College can be an exciting and challenging time. Many students face mental health concerns like anxiety and depression during college. Student-athletes deal with the same challenges with the added responsibilities and stressors of being an athlete. The Counseling and Sport Psychology Services are available to help Hawkeye student-athletes cope with the stresses of being a student-athlete, general life issues (such as relationship stressors or homesickness), performance enhancement needs, and mental health concerns. The trained staff work to understand the unique needs of the student-athlete while providing comprehensive and multi-culturally competent mental health care. They also help connect student-athletes with other mental health care providers who specialize in certain areas (such as psychiatry, substance use issues, and eating disorders). To learn more about student-athlete mental health and well-being, including educational materials, please see the NCAA Sport Science Institute website.
Student-athletes are able to schedule appointments directly with the Counseling and Sports Psychology Services department. Services are free and confidential.
Appointments can be made by contacting Aubrette Kinne at (319) 930-5414 or Carmen Tebbe-Priebe at (319) 530-2465. You can also call the University Counseling Service main location at (319) 335-7294 for other therapists and services. The Sports Psychology Service is located on the second floor of the Jacobson Athletic Building Rec (entrance near the baseball field). Appointments are typically scheduled Monday through Friday between 8 a.m. and 5 p.m. Other times can be made available as necessary.
HEALTHY BODY: STRENGTH & CONDITIONING
NCAA sporting demands take up the majority of your personal physical activity hours including, but not limited to: sport practice, competitions, strength & conditioning (S&C), athletic training and medical obligations.
The S&C staff’s daily mission is to help a student-athlete realize their maximum potential. To assure our mission, S&C staff members work in collaboration with the sport coach, athletic training, physical therapists, team physician, academic services, sports science, sports nutrition, and sport psychology. Each sport has unique demands.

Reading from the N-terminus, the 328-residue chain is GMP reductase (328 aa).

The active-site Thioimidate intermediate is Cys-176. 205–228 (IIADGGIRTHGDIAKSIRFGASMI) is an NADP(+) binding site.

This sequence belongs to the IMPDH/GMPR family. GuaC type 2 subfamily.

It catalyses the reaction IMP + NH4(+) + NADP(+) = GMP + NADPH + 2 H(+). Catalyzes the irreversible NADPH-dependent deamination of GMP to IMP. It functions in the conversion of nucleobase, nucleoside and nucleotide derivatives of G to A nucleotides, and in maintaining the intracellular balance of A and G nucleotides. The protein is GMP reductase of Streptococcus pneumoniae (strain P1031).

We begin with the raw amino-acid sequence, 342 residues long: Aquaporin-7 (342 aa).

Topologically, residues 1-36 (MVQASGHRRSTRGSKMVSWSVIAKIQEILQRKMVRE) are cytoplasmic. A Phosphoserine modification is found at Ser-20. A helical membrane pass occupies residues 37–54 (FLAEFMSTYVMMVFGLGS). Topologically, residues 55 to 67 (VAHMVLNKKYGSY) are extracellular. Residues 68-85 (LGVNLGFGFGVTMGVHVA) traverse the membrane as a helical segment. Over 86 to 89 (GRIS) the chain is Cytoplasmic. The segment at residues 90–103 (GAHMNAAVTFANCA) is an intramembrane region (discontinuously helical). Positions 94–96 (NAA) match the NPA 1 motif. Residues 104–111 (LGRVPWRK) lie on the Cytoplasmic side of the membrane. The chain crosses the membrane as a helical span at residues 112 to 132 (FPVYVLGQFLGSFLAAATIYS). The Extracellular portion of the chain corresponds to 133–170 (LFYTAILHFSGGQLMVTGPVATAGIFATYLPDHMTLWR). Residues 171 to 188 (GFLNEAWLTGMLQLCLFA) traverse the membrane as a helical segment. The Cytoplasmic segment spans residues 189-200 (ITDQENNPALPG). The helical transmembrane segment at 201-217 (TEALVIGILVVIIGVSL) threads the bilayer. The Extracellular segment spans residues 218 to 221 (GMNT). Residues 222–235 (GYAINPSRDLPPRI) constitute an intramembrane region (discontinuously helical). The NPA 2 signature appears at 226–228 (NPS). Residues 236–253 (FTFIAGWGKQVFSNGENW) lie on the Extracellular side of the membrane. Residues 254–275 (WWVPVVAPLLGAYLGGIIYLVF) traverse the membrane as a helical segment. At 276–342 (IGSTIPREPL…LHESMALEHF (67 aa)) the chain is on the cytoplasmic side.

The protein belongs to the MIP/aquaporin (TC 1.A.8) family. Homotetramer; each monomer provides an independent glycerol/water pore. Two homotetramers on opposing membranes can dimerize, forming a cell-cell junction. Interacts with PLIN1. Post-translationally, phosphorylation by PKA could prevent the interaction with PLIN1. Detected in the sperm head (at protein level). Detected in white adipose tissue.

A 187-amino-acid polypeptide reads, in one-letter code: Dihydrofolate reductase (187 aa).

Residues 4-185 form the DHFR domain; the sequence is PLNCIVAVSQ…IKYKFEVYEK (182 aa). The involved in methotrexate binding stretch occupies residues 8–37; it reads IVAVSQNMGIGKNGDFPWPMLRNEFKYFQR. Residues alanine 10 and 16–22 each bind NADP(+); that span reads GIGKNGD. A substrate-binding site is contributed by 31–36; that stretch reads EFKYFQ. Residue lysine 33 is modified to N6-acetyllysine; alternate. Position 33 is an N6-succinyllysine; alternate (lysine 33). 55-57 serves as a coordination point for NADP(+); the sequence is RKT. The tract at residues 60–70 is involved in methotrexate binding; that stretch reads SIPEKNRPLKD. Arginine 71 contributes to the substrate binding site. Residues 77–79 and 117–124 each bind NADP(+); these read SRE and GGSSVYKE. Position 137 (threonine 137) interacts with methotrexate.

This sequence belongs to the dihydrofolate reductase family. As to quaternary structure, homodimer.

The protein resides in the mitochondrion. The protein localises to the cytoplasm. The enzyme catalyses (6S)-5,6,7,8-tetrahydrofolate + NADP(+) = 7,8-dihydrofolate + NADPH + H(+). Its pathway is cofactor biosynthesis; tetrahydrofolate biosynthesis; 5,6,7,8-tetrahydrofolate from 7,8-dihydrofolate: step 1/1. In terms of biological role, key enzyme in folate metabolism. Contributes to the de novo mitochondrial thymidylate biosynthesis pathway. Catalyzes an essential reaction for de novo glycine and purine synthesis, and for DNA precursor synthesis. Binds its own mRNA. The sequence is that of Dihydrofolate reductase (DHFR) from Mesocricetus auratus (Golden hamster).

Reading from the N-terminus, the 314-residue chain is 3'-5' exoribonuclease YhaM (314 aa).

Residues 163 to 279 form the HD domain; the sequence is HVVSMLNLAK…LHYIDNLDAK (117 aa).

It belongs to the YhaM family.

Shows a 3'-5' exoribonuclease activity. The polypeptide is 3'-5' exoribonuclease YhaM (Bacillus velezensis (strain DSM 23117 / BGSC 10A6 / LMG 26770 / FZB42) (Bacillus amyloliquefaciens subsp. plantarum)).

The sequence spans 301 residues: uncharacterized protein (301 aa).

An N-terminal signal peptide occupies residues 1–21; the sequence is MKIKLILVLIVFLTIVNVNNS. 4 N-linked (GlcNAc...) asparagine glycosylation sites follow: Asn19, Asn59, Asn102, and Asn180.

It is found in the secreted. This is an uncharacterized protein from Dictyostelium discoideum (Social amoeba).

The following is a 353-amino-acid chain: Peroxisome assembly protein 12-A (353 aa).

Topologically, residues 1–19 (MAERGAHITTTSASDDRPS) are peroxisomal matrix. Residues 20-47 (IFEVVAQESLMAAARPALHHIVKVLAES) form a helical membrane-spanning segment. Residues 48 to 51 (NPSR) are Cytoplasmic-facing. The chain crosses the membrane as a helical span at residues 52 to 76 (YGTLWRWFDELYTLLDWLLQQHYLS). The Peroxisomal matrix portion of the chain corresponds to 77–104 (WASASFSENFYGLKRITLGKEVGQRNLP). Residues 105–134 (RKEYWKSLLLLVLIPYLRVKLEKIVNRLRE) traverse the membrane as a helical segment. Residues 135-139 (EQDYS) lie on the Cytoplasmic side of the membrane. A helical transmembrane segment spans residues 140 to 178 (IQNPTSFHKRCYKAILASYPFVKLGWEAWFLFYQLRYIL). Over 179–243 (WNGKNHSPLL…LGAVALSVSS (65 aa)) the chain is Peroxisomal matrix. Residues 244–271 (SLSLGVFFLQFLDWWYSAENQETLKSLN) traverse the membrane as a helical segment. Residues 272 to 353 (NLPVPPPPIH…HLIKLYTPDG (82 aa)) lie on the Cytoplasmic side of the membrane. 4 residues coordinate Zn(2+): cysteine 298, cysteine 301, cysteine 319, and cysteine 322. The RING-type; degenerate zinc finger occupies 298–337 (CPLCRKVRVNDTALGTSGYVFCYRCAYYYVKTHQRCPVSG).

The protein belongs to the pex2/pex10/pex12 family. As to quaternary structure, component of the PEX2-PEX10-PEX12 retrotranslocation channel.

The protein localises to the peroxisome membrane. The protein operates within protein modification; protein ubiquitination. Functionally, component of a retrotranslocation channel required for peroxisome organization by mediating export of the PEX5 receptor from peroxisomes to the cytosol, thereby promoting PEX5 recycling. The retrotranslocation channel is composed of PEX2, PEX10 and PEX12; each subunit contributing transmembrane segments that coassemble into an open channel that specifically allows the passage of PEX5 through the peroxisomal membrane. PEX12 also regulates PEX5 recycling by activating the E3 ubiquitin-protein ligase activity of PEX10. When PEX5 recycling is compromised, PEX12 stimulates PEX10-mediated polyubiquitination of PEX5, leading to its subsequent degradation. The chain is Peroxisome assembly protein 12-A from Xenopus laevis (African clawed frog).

HARM REDUCTION EDUCATION
All student athletes receive harm reduction education through various programs, presentations, workshops and on-line educational modules.
In the fall, as part of the University of Iowa Success at IOWA course (2-hour credit), UI student-athletes participate in two video-based, research informed on-line learning programs (eCHECKUP TO GO and Every Choice). Learn more here.
Student-athletes attend an orientation program that includes topics presented by the Office of the Sexual Misconduct Response Coordinator such as sexual misconduct, dating/domestic violence and stalking.
UI sport teams are able to participate in additional harm reduction education and training through workshops offered by the Student Wellness, Women’s Resource and Action Center and the Rape Victim Advocacy Program. Visit the links below to learn more:
Beginning Summer 2019, new student-athletes will utilize the myPlaybook curriculum to reinforce harm reduction. They will complete Alcohol & Other Drug (AOD) and Sexual Violence Prevention (SVP) on-line modules and engage with HWOC staff via discussion sessions. The intent is that freshmen will become better informed and aware of alcohol use and perceptions, NCAA drug testing expectations, protocols as well as sexual assault prevention awareness information and proactive bystander strategies.
DOG THERAPY VISITS
New in 2019 - Abbey and Ranger (therapy dogs) make regular visits to the Gerdin Athletic Learning Center to spend time with our student-athletes. There are many physical and mental benefits to spending time with animals according to a research study presented by the PAWS for People organization (www.pawsforpeople.org) including; lowering blood pressure, releasing calming endorphins (oxytocin), lowering the feelings of isolation, encouraging communication, providing comfort, reducing anxiety and lifting spirits.